Chapter

Elementary and Secondary Education from the Progressive Era to World War II

William E. Ellis

in A History of Education in Kentucky

Published by University Press of Kentucky

Published in print May 2011 | ISBN: 9780813129778
Published online September 2011 | e-ISBN: 9780813135724 | DOI: http://dx.doi.org/10.5810/kentucky/9780813129778.003.0005
Elementary and Secondary Education from the Progressive Era to World War II

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The period from the 1890s to 1920 is often termed the Progressive Era, and for good reason. Kentucky's common schools of the nineteenth century slowly evolved into the graded public schools of the early twentieth century, this also happened in most other states. Throughout its history, education in Kentucky often seemed to take nearly as many steps backward as forward. After the Civil War, the movement for state-supported normal schools in Kentucky languished. However, most colleges soon added teaching programs or moves towards normal education, providing a service as well as producing revenue. Education in Kentucky appeared to be on the march, the state finally recognizing the need for a state-funded normal school program. Most Kentucky educators of the early twentieth century grew up in the same educational milieu they had entered as teachers in their late teens and early twenties. From the mid-1920s through the Great Depression, several battles were waged in public education, the most important being over free textbooks, equalization, and certification. Kentucky's educational system had been nearly studied to death from 1900 to the early 1940s.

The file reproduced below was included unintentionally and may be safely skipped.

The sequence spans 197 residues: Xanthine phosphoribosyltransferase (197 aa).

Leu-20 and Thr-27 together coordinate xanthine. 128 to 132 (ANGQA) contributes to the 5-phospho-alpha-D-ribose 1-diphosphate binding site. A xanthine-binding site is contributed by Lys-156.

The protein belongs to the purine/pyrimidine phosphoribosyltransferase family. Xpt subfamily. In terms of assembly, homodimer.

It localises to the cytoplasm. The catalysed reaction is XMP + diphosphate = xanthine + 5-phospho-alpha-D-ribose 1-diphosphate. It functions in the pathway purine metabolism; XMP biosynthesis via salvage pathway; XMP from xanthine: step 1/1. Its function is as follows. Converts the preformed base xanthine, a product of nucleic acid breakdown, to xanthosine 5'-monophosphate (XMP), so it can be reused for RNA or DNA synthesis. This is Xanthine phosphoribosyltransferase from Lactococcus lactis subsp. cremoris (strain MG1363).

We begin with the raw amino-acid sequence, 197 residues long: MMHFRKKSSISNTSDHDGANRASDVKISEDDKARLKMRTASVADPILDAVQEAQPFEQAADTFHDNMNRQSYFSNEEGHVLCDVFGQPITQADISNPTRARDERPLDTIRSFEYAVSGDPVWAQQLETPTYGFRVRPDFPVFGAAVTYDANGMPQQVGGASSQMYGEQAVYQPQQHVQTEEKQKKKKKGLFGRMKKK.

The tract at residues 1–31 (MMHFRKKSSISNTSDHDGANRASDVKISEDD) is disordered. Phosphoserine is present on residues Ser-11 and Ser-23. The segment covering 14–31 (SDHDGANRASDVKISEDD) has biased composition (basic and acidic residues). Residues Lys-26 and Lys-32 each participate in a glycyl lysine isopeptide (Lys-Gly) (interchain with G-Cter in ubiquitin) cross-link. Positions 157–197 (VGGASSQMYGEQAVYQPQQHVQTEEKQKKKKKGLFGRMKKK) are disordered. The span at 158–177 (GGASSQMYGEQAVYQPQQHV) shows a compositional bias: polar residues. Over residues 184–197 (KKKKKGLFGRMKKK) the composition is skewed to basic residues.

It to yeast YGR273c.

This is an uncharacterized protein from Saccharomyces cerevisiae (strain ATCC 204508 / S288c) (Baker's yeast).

Keywords: elementary education; secondary education; Kentucky; Progressive Era; World War II; Great Depression; Civil War; educational system

Chapter.  35059 words. 

Subjects: History of the Americas

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